You may have heard that there are going to be significant changes to Mississippi’s DUI laws taking effect on October 1, 2014. Well, that’s true, and here are a few of the major changes the public should know about.
Ignition Interlock Device Mississippi
Long a staple of DUI laws in other states, the ignition interlock device will now be a major part of DUI cases in Mississippi. An ignition interlock device is a breath test machine that is wired to a car’s starter system, making it impossible to start a vehicle’s engine if alcohol is detected on the driver’s breath. People convicted of DUIs in Mississippi after October 1, 2014, will be forced to have these devices installed on their cars for a period of 90 days.
WHAT IS A NON-ADJUDICATED DUI IN MISSISSIPPI?
According to Mississippi Code Annotated Section 63-11-30, a first-time offender facing a DUI charge in Mississippi will be eligible for non-adjudication, under certain circumstances. Non-adjudication occurs when a person charged with a DUI pleads guilty, but the judge finds the individual not guilty.
Instead, With Non-Adjudication, A DUI Defendant Must:
- Undergo a period of probation
- Pay all court costs and fines that they would have paid if convicted
- Pay a $250 non-adjudication fee into the Interlock Device Fund of the State Treasury
- Attend the Mississippi Alcohol Safety Education Program (MASEP)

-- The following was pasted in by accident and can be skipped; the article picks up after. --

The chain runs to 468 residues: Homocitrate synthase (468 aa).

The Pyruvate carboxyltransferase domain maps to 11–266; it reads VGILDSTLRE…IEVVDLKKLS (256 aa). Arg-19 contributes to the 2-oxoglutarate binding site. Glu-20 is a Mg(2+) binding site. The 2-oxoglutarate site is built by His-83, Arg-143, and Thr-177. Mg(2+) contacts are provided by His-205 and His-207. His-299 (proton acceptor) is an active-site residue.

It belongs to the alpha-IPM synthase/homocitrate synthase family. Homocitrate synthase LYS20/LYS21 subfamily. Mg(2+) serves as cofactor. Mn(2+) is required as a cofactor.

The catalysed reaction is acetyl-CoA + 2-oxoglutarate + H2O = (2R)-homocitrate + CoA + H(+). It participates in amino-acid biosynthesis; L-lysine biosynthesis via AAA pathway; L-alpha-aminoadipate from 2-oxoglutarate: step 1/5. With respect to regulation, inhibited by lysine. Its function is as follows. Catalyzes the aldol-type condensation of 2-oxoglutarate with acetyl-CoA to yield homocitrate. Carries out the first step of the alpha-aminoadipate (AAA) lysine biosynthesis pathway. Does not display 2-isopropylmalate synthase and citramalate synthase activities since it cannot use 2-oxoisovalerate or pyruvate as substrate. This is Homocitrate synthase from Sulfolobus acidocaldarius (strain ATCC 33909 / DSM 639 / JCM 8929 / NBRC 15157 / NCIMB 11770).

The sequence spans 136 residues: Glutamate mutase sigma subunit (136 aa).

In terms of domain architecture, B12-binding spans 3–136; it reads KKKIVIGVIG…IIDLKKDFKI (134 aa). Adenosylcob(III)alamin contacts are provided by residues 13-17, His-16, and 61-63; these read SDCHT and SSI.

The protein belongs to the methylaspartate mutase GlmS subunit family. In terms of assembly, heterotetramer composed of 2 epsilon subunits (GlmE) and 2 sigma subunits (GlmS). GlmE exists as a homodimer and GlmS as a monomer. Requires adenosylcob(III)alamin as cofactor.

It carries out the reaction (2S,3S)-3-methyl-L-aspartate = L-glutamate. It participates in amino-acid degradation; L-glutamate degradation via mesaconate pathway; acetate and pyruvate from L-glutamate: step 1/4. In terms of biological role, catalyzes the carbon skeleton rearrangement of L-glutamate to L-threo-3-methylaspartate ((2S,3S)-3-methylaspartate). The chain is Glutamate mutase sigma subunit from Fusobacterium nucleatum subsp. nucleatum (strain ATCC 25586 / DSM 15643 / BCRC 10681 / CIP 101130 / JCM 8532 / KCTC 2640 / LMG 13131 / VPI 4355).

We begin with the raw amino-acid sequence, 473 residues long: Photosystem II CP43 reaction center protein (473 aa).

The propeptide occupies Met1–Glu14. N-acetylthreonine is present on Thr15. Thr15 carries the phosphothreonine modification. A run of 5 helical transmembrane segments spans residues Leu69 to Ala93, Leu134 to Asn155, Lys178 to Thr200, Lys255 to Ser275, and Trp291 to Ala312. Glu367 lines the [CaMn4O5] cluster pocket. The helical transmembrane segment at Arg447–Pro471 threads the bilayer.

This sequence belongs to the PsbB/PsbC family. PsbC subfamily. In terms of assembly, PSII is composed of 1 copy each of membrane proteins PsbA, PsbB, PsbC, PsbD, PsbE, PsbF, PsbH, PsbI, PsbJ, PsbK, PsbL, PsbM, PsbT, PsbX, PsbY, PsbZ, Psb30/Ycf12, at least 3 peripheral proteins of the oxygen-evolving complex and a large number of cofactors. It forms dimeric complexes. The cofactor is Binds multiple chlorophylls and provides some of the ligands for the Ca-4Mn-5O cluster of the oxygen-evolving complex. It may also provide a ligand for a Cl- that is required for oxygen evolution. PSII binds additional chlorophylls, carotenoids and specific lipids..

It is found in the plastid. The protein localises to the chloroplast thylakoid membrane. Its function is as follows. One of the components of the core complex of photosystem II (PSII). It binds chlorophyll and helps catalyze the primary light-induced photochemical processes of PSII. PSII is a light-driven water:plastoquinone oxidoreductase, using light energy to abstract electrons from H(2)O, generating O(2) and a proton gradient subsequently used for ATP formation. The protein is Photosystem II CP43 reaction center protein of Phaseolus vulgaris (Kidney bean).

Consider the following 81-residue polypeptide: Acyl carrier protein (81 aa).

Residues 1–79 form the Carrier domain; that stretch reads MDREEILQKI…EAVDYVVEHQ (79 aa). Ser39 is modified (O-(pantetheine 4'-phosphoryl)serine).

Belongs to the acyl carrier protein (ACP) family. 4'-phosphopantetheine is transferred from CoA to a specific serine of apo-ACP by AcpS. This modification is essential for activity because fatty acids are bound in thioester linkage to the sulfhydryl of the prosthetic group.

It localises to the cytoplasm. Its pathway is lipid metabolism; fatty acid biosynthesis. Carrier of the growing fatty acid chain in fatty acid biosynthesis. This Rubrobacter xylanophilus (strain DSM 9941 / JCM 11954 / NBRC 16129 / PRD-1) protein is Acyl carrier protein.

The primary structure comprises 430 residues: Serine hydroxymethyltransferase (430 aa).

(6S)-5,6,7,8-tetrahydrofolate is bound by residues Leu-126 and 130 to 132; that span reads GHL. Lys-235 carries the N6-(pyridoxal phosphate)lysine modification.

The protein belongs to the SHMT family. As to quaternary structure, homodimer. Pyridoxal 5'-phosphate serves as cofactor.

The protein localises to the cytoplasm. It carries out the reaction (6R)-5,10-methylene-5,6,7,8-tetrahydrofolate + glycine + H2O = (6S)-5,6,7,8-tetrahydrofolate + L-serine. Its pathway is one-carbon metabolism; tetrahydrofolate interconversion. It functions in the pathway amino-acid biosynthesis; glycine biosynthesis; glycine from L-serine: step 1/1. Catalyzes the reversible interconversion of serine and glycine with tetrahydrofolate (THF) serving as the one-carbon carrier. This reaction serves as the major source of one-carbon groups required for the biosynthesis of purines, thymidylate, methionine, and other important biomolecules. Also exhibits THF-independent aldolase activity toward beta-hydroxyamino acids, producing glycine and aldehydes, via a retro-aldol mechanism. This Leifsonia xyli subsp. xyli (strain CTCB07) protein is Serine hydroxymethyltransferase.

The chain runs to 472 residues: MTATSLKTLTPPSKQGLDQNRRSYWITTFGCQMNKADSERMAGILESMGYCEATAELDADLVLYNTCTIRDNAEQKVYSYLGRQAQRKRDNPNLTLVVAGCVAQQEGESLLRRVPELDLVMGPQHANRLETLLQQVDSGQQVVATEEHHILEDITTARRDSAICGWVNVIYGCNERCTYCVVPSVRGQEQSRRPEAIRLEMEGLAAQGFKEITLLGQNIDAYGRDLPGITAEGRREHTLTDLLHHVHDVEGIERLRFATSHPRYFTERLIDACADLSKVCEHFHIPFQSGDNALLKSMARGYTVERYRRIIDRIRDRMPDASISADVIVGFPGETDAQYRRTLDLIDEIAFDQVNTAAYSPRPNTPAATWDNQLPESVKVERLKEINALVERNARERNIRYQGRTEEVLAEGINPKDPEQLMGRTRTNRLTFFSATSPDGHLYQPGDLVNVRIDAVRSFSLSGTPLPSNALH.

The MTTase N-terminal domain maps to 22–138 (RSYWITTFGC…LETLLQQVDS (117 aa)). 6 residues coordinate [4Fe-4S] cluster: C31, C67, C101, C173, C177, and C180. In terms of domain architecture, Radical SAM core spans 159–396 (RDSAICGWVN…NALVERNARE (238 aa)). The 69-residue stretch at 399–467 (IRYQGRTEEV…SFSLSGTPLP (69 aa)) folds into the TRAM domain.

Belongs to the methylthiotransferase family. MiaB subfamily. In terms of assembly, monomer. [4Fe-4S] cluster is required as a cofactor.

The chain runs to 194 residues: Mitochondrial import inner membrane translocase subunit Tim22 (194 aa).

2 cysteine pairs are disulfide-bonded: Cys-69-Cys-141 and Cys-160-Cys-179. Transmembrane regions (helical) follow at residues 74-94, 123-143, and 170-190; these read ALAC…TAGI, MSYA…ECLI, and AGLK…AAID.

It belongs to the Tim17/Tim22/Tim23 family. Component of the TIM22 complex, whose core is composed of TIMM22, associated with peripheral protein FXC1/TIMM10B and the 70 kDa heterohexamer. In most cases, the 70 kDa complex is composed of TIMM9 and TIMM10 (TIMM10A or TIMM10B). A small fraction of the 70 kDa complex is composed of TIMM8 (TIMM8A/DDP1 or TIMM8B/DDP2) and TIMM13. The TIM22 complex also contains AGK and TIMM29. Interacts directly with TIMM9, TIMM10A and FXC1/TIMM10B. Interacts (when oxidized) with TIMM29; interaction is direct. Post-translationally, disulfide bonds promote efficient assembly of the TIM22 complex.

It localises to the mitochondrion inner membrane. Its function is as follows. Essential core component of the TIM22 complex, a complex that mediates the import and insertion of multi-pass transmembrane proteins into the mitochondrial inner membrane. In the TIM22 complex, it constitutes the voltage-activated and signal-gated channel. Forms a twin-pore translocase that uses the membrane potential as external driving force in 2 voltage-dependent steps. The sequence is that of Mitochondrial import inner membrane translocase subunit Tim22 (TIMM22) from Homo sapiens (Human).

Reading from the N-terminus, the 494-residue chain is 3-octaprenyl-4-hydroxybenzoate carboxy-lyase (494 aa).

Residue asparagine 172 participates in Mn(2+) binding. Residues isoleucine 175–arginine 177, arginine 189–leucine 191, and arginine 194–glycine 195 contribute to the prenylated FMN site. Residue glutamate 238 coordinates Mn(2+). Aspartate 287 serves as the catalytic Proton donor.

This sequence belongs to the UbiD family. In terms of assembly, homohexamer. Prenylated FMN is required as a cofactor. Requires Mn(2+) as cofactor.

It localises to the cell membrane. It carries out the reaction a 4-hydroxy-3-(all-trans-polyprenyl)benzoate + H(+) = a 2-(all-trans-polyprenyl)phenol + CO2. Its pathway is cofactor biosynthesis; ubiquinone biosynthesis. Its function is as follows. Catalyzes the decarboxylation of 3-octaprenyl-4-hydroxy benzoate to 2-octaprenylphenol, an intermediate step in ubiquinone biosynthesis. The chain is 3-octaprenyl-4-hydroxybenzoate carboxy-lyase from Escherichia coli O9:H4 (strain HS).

- Have an ignition interlock device installed on their car for 120 days
Upon completion of these conditions, the DUI charge is dismissed and can be removed from the person’s record.
Can a DUI Be Expunged in Mississippi?
Expunction (a.k.a “expungement”) will be available for DUIs in Mississippi, as of October 1, 2014- in the past, a person could not remove a DUI from their criminal record. In order to qualify for expungement, certain requirements must be met.
- First, at least five (5) years must have passed since the person successfully completed all terms and conditions of their DUI sentence.
- Second, the person cannot have refused to submit to a blood or breath test when stopped for the DUI.
- Third, if there are test results available from the blood or breath test, the person’s BAC cannot have been higher than 0.16%.
- Fourth, the person cannot have any other DUI conviction or pending DUI charge.
- Finally, the person must provide the judge with a reason why the conviction should be expunged.
There are several other very important changes and more to the ones listed above. I’ll post more about the new DUI laws in the near future.